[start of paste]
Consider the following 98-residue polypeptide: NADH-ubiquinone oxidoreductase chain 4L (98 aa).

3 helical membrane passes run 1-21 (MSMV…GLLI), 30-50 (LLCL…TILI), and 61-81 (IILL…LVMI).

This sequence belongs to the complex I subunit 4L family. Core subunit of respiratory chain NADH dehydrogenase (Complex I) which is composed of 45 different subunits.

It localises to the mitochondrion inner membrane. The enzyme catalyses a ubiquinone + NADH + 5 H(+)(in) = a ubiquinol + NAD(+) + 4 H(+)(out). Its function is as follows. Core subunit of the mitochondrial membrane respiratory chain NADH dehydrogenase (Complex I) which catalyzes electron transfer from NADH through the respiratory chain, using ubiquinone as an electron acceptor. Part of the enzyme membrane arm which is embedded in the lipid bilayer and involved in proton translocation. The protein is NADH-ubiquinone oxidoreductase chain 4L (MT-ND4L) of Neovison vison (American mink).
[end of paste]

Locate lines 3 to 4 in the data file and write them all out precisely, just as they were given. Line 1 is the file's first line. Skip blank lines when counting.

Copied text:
This sequence belongs to the complex I subunit 4L family. Core subunit of respiratory chain NADH dehydrogenase (Complex I) which is composed of 45 different subunits.

It localises to the mitochondrion inner membrane. The enzyme catalyses a ubiquinone + NADH + 5 H(+)(in) = a ubiquinol + NAD(+) + 4 H(+)(out). Its function is as follows. Core subunit of the mitochondrial membrane respiratory chain NADH dehydrogenase (Complex I) which catalyzes electron transfer from NADH through the respiratory chain, using ubiquinone as an electron acceptor. Part of the enzyme membrane arm which is embedded in the lipid bilayer and involved in proton translocation. The protein is NADH-ubiquinone oxidoreductase chain 4L (MT-ND4L) of Neovison vison (American mink).